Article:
Referring to the above diagram, P0 ... Pn are route points. Q is the WorkoutDay.Point, and its coordinates can be determined in the following way:

  • Calculate WorkoutDay.CumulatedDistance, which is denoted by cd
  • Calculate the cumulated route distance from P0 through Pi-1, which is denoted by cdr
  • Calculate the distance between Pi-1 and Pi, which is denoted by D
  • Whether Q is in between Pi-1 and Pi is determined by this condition: cdr < cd < cdr + D 
  • Calculate d = cd - cdr
  • Calculate the coordinates of Q by linear interpolation: 
      

Finally, we are ready to show the script for loading the second, third and fourth layers of data:

function LoadData()

    //populate an array of WorkoutDay objects with workout data
    workoutdays = new Array(data.length);
    for (var i = 0; i < data.length; i++)
    {
        var items = new Array();
        for (var j = 2; j < data[i].length; j += 3)
        {
            var item = new WorkoutItem(data[i][j], data[i][j+1], data[i][j+2]);
            items.push(item);
        }
        var dt = new Date(Date.parse(data[i][0]));
        var comment = data[i][1];
        var wd = new WorkoutDay(dt, comment, items);
        workoutdays[i] = wd;
    }
    //Calculate cumulated mileage, calories and workout day position
    for (var i = 0; i < workoutdays.length; i++)
    {
        if (i == 0)
        {
            workoutdays[i].CumulatedDistance = workoutdays[i].GetDayMiles();
            workoutdays[i].CumulatedCalories = workoutdays[i].GetDayCalories();
        }
        else
        {
            workoutdays[i].CumulatedDistance = workoutdays[i-1].CumulatedDistance + workoutdays[i].GetDayMiles();
            workoutdays[i].CumulatedCalories = workoutdays[i-1].CumulatedCalories + workoutdays[i].GetDayCalories();
        }
        workoutdays[i].Point = GetProgressPoint(workoutdays[i].CumulatedDistance);
    }
   
    //load progress polyline to the second layer
    var layer2 = new VEShapeLayer(); 
    map.AddShapeLayer(layer2);
    var points = new Array();
    for (var i = 0; i < lastDayIndex; i++)
        points[i] = route[i];
    points.push(workoutdays[workoutdays.length-1].Point);
    var shape = new VEShape(VEShapeType.Polyline, points);
    shape.HideIcon();
    shape.SetLineColor(new VEColor(255,0,0,0.5));
    shape.SetFillColor(new VEColor(255,0,0,0.5));
    shape.SetLineWidth(7);
    layer2.AddShape(shape);      
   
    //load workout day markers to the third layer
    var layer3 = new VEShapeLayer(); 
    map.AddShapeLayer(layer3);
    var shapes = new Array();
    for (var i = 0; i < workoutdays.length; i++)
    {
        var sh = new VEShape(VEShapeType.Pushpin, workoutdays[i].Point);
        sh.SetTitle(workoutdays[i].Date.toDateString() + " - Day: " + (i + 1));
        sh.SetCustomIcon("<div style='margin-top: 11px; margin-left: 10px'><img src='images/redsquare.gif' width='5' height='5'></div>");
        sh.SetDescription(workoutdays[i].GetHTML());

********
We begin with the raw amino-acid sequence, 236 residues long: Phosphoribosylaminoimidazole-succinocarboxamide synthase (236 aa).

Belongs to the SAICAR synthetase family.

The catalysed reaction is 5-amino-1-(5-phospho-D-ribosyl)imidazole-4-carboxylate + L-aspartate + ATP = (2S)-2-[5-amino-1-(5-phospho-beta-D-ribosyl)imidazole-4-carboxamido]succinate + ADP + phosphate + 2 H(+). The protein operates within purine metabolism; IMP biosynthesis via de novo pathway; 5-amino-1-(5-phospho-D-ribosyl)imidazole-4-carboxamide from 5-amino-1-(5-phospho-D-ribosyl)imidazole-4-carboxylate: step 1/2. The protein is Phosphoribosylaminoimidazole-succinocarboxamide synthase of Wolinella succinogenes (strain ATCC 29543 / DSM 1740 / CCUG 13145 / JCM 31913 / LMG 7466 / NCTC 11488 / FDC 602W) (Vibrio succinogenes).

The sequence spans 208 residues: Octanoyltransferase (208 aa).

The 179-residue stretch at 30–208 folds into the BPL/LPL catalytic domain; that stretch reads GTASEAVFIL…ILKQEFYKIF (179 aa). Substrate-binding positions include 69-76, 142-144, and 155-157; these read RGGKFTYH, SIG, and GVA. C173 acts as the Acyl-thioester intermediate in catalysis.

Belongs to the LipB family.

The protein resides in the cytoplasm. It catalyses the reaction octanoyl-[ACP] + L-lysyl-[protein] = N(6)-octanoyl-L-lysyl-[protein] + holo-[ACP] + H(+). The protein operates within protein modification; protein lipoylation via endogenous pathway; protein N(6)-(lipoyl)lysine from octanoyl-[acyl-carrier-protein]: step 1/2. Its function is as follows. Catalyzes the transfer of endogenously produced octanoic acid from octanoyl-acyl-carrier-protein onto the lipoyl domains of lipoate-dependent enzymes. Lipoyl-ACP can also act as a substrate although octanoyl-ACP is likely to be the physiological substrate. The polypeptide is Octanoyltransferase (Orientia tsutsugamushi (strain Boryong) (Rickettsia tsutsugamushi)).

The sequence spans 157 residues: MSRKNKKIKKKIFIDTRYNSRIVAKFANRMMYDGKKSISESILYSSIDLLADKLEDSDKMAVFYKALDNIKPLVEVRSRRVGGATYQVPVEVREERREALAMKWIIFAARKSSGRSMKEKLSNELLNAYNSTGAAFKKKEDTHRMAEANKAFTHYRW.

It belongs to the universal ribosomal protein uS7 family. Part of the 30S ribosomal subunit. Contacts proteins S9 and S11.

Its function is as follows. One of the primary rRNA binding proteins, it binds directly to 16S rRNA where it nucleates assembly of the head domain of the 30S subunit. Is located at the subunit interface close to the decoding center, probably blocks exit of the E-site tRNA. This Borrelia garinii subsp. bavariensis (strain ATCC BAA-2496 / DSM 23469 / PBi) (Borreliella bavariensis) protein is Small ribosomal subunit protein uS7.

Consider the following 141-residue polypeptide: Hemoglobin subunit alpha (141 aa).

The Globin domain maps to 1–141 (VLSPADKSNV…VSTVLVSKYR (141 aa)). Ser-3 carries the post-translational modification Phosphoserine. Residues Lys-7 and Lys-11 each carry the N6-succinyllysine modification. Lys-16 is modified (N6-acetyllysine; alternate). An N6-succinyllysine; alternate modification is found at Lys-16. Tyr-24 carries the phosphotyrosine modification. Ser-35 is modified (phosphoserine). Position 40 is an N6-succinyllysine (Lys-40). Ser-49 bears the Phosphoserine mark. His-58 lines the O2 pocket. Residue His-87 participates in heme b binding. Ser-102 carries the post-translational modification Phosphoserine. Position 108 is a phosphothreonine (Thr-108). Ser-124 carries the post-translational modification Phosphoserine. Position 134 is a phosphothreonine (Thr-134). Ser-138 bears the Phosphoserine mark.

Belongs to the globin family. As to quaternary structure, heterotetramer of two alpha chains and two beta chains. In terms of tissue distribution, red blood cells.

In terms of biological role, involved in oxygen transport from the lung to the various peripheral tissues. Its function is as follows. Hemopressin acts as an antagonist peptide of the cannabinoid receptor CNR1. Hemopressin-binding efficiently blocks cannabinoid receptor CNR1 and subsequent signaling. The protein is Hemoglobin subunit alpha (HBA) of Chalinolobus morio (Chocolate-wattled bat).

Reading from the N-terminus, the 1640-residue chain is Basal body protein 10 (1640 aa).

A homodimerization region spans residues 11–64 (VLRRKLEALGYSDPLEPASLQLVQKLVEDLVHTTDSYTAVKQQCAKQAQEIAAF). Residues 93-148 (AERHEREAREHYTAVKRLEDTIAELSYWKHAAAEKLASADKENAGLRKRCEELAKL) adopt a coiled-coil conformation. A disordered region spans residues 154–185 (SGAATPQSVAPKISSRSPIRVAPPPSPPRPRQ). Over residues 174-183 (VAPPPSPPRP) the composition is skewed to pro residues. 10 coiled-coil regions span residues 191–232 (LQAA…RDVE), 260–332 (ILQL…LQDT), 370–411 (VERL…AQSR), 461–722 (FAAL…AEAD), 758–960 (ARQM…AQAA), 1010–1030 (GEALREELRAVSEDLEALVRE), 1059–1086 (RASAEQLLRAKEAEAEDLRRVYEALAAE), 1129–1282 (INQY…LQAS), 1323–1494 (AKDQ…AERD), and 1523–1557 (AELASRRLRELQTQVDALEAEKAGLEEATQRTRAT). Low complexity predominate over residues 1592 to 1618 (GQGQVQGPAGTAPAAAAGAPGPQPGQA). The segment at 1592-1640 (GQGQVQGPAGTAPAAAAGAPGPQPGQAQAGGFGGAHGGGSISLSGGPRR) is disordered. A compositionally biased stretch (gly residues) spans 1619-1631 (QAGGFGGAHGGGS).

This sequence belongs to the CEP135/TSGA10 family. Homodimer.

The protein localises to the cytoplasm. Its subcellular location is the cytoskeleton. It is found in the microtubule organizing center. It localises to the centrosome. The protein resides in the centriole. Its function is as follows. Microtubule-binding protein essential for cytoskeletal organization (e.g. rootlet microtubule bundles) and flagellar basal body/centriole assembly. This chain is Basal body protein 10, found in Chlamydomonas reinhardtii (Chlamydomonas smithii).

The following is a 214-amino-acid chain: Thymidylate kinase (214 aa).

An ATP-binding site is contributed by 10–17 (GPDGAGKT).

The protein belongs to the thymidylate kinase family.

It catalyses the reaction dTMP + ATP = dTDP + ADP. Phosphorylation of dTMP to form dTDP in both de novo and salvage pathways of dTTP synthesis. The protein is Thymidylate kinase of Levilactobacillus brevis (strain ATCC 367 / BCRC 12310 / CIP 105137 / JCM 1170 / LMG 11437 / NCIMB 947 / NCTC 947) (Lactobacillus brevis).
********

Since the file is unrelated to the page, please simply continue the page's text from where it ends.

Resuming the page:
shapes[i] = sh;
    }
    layer3.AddShape(shapes);
   
    //load starting and ending points to the fourth layer
    var layer4 = new VEShapeLayer(); 
    map.AddShapeLayer(layer4);
    var startPt = new VEShape(VEShapeType.Pushpin, route[0]);
    startPt.SetTitle(od[0][0]);
    startPt.SetCustomIcon("<div style='margin-top: -31px; margin-left: -5px'><img src='images/" + od[0][1] + "'></div>");
    startPt.SetDescription(od[0][2]);
    startPt.SetMoreInfoURL(od[0][3]);
    layer4.AddShape(startPt);
    var endPt = new VEShape(VEShapeType.Pushpin, route[route.length - 1]);
    endPt.SetTitle(od[1][0]);
    endPt.SetCustomIcon("<div style='margin-top: -32px; margin-left: 6px'><img src='images/" + od[1][1] + "'></div>");
    endPt.SetDescription(od[1][2]);
    endPt.SetMoreInfoURL(od[1][3]);
    layer4.AddShape(endPt);
}

function GetProgressPoint(cd)
{
    var pt1 = route[0];
    var pt2;
    var cdr = 0;
    for (var i = 1; i < route.length; i++)
    {
        pt2 = route[i];
        var D = GetDistance(pt1, pt2);
        if (cdr + D > cd)
        {
            var d = cd - cdr;
            var k = d/D;
            lastDayIndex = i;
            return new VELatLong(pt1.Latitude + k * (pt2.Latitude - pt1.Latitude), pt1.Longitude + k * (pt2.Longitude - pt1.Longitude));
        }
        cdr += D;
        pt1 = pt2;
    }
    lastDayIndex = route.length - 1;
    return pt2; //last route point or destination
}

function GetDistance(pt1, pt2)
{
    var EarthRadiusInMiles = 3963.23;
    var RadiansPerDegree = 0.017453292519943295;
    return EarthRadiusInMiles * RadiansPerDegree * Math.sqrt((pt2.Latitude - pt1.Latitude) * (pt2.Latitude - pt1.Latitude) +
            Math.pow((pt2.Longitude - pt1.Longitude) * Math.cos(RadiansPerDegree * 0.5 * (pt1.Latitude + pt2.Latitude)), 2));
}

The above formula is used in the function GetProgressPoint(). The distance formula in GetDistance() was discussed in this post.

The touring/slide show feature was discussed in this post.